“It was the worst show I’ve ever seen in my life,” a little too loudly said the man sitting behind me in the Gene Frankel Theatre the other night as we waited for a performance to begin. “King Lear, set in the 1970s, with disco. Lear just should not be on roller skates. He’s too old.”
Thankful I hadn’t had to sit through that travesty, I forgot about the overheard conversation until I was waiting last night for the Royal Shakespeare Company’s Julius Caesar to unfold at the BAM Harvey Theater. Director Gregory Doran, the RSC’s new Artistic Director, has set Shakespeare’s great Roman tragedy in present-day West Africa with an all-black cast and an onstage band playing African music. The production, which debuted at RSC in 2012 and holds court in Brooklyn until April 28, is a thrilling spectacle proving, if proof is needed, that there’s re-imagining Shakespeare – and then there’s re-imagining Shakespeare.
The actors speak with African accents, some quite thick and at times hard to understand. But the freshness that these voices impart to this well-trodden text far outweighs any disadvantage. Indeed the effect is nothing short of revelatory; I felt I was seeing an astounding new work rather than a 400-year-old classic that brought us some of the most famous lines ever written in English. Almost without a break the production maintains elevated levels of both energy and nuance, seemingly without effort. From the vigorous introductory celebration scene sprawling over the stage as you enter, with live music and dance and shouts of “Caesar!”, through to the famous murder scene (“Et tu, Brute?”), Marc Antony’s “Friends, Romans, countrymen” exhortation to the crowd, the battlefield scenes, and the tragic ending, the cast, hoi polloi and nobles alike, lives wholly embedded in this superbly manufactured and fully realized fictionalized world.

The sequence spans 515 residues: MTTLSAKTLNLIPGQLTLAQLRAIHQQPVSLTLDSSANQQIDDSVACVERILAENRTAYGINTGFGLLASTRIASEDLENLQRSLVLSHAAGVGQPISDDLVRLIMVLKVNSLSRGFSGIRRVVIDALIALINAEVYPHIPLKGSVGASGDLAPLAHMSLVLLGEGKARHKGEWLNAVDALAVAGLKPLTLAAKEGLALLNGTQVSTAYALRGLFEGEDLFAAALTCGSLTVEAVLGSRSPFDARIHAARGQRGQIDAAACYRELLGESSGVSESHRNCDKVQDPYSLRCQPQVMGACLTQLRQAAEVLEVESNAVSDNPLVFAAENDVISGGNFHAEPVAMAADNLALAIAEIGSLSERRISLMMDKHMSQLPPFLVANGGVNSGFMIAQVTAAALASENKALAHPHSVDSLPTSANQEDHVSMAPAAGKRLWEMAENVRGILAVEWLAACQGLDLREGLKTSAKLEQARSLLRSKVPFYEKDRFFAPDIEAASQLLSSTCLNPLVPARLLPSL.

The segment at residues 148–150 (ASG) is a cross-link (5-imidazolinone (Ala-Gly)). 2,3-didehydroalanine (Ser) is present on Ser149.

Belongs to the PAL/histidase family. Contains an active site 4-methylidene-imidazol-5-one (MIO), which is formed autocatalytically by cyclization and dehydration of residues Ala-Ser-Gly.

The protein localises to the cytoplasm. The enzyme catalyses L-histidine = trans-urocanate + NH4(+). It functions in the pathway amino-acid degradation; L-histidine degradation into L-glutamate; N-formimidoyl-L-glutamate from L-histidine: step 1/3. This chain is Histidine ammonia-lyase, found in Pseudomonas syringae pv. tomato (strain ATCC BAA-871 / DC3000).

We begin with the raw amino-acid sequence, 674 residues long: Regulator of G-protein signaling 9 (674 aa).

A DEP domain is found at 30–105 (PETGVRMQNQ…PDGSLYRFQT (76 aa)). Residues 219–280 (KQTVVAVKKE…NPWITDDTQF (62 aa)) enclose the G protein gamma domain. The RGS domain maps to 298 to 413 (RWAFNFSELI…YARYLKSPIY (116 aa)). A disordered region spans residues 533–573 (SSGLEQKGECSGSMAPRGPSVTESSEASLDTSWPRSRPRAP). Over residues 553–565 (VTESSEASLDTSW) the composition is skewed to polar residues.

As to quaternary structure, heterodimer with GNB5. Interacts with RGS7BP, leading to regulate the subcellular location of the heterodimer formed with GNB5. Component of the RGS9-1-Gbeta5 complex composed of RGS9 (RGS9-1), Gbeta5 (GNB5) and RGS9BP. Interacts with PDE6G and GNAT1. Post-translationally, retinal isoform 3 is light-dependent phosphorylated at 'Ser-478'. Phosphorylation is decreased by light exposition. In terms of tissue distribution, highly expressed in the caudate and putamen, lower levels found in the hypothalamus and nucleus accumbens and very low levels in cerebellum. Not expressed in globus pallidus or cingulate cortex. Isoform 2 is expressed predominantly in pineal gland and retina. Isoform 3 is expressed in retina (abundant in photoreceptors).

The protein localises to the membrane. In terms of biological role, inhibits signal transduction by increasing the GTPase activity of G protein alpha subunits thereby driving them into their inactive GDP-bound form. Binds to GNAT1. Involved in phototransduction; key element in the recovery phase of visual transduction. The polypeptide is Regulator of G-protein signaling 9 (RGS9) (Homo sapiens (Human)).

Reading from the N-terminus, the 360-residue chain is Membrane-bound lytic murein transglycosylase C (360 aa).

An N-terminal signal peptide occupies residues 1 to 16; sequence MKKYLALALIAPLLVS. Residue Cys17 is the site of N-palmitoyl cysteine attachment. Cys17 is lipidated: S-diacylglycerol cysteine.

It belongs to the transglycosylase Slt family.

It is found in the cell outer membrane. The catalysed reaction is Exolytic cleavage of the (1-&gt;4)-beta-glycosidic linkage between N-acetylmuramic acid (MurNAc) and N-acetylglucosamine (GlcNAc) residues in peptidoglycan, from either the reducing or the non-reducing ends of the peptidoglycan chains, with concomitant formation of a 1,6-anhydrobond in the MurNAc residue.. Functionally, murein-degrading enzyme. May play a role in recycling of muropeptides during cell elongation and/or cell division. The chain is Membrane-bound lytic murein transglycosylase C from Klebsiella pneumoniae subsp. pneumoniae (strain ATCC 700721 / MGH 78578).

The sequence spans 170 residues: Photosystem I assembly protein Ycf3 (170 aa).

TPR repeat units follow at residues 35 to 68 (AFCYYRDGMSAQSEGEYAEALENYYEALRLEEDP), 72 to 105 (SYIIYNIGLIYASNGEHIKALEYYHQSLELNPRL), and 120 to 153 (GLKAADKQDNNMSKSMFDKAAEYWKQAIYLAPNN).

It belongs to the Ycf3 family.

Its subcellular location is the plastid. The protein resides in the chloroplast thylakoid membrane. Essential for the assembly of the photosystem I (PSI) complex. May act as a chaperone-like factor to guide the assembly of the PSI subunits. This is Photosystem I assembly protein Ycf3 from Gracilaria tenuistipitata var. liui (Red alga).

The fate of the ancient Roman Republic is in the balance. Julius Caesar’s (Jeffery Kissoon) ever more reluctant refusals of the crown aren’t enough for the driven Cassius (Cyril Nri), who persuades a hesitant, inwardly torn Marcus Brutus (Paterson Joseph) to lead a plot to murder Caesar. A parallel persuasion scene of an entirely different flavor stands out as one of the production’s most theatrically amazing, as another co-conspirator, Decius Brutus (Andrew French), overcomes Caesar’s qualms about going to the Senate on the Ides of March. He’s been warned to stay home by the Soothsayer (Theo Ogundipe) – here a tall, trance-ritual figure dusted in ghostly white powder – and again by his fearful wife Calpurnia (Samantha Lawson). But Decius’s masterful cozening of the great leader, brought to delicious life by French, sets the plot in motion. Marc Antony’s (Ray Fearon) speech, the epitome of sarcasm in English literature, is another high point:
Come I to speak in Caesar’s funeral.
He was my friend, faithful and just to me:
But Brutus says he was ambitious;
And Brutus is an honorable man.
No play of Shakespeare’s could be more relevant to both recent history and current world politics. “[C]ry out, / ‘Liberty, freedom, and enfranchisement!’” Cassius urges triumphantly after the great murder is accomplished; but only a few scenes later tribal conflict is threatening to tear the nation apart as the conspirators’ forces do battle with those of Marc Antony, first for the backing of the citizenry, then for military victory. (It is only in these last, dusty battlefield scenes that the transposed setting becomes a little jarring, as men wearing modern-day fatigues and carrying guns start pulling out their daggers to comport with the action of the text.)
In a production full of glowingly realized personalities, it is the outsized and achingly sympathetic personality of Marcus Brutus that centers the play. Doran’s direction brings the close, even passionate soul-brother friendship of Brutus and Cassius into high relief, to the point where their post-assassination argument feels like the critical moment in the breakup of a marriage between two people we love. The depth of this bond might help explain Brutus’ ability to keep it together upon learning his wife Portia (portrayed in an almost too titanic performance by Adjoa Andoh) has died horribly; nevertheless Joseph’s Brutus conveys, with loud words and quiet ones, big speeches and clipped ones, the edge of emotion he’s riding, and not only then.